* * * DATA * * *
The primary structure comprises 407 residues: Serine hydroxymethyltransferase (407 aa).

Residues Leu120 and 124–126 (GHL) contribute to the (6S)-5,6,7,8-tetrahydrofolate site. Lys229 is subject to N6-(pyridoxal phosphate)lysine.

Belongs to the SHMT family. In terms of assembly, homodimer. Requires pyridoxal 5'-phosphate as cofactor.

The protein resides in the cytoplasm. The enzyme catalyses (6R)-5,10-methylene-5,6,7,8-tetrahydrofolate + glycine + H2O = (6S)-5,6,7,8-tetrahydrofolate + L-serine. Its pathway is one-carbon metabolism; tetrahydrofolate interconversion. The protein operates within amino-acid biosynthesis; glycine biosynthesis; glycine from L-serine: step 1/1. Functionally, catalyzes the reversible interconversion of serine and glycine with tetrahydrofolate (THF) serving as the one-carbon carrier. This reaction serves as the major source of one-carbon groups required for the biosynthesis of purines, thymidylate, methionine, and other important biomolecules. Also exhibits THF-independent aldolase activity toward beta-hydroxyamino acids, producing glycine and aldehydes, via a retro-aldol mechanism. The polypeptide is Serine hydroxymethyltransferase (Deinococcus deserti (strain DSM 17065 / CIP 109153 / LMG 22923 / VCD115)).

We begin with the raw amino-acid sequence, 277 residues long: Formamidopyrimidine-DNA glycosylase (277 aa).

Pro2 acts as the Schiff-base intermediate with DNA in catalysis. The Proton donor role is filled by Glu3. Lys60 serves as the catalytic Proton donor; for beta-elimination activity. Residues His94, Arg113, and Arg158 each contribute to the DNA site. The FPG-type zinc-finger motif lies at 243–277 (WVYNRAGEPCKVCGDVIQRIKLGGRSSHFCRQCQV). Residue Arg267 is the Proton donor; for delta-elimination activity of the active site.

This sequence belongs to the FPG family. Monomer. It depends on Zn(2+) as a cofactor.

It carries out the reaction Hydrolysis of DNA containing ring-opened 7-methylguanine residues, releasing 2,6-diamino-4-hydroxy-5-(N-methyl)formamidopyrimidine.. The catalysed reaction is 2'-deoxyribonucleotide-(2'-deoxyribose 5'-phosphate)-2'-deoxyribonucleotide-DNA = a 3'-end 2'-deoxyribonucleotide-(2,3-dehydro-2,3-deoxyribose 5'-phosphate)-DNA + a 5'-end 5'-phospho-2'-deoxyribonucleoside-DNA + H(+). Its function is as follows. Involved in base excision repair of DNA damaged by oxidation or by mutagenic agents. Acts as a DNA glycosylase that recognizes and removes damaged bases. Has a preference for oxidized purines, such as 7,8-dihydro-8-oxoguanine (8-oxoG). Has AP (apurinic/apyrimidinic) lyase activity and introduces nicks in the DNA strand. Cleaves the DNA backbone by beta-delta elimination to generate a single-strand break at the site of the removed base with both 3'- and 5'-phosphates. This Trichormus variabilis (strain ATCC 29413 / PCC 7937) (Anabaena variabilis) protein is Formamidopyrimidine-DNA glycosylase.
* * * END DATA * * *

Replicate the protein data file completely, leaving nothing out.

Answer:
The primary structure comprises 407 residues: Serine hydroxymethyltransferase (407 aa).

Residues Leu120 and 124–126 (GHL) contribute to the (6S)-5,6,7,8-tetrahydrofolate site. Lys229 is subject to N6-(pyridoxal phosphate)lysine.

Belongs to the SHMT family. In terms of assembly, homodimer. Requires pyridoxal 5'-phosphate as cofactor.

The protein resides in the cytoplasm. The enzyme catalyses (6R)-5,10-methylene-5,6,7,8-tetrahydrofolate + glycine + H2O = (6S)-5,6,7,8-tetrahydrofolate + L-serine. Its pathway is one-carbon metabolism; tetrahydrofolate interconversion. The protein operates within amino-acid biosynthesis; glycine biosynthesis; glycine from L-serine: step 1/1. Functionally, catalyzes the reversible interconversion of serine and glycine with tetrahydrofolate (THF) serving as the one-carbon carrier. This reaction serves as the major source of one-carbon groups required for the biosynthesis of purines, thymidylate, methionine, and other important biomolecules. Also exhibits THF-independent aldolase activity toward beta-hydroxyamino acids, producing glycine and aldehydes, via a retro-aldol mechanism. The polypeptide is Serine hydroxymethyltransferase (Deinococcus deserti (strain DSM 17065 / CIP 109153 / LMG 22923 / VCD115)).

We begin with the raw amino-acid sequence, 277 residues long: Formamidopyrimidine-DNA glycosylase (277 aa).

Pro2 acts as the Schiff-base intermediate with DNA in catalysis. The Proton donor role is filled by Glu3. Lys60 serves as the catalytic Proton donor; for beta-elimination activity. Residues His94, Arg113, and Arg158 each contribute to the DNA site. The FPG-type zinc-finger motif lies at 243–277 (WVYNRAGEPCKVCGDVIQRIKLGGRSSHFCRQCQV). Residue Arg267 is the Proton donor; for delta-elimination activity of the active site.

This sequence belongs to the FPG family. Monomer. It depends on Zn(2+) as a cofactor.

It carries out the reaction Hydrolysis of DNA containing ring-opened 7-methylguanine residues, releasing 2,6-diamino-4-hydroxy-5-(N-methyl)formamidopyrimidine.. The catalysed reaction is 2'-deoxyribonucleotide-(2'-deoxyribose 5'-phosphate)-2'-deoxyribonucleotide-DNA = a 3'-end 2'-deoxyribonucleotide-(2,3-dehydro-2,3-deoxyribose 5'-phosphate)-DNA + a 5'-end 5'-phospho-2'-deoxyribonucleoside-DNA + H(+). Its function is as follows. Involved in base excision repair of DNA damaged by oxidation or by mutagenic agents. Acts as a DNA glycosylase that recognizes and removes damaged bases. Has a preference for oxidized purines, such as 7,8-dihydro-8-oxoguanine (8-oxoG). Has AP (apurinic/apyrimidinic) lyase activity and introduces nicks in the DNA strand. Cleaves the DNA backbone by beta-delta elimination to generate a single-strand break at the site of the removed base with both 3'- and 5'-phosphates. This Trichormus variabilis (strain ATCC 29413 / PCC 7937) (Anabaena variabilis) protein is Formamidopyrimidine-DNA glycosylase.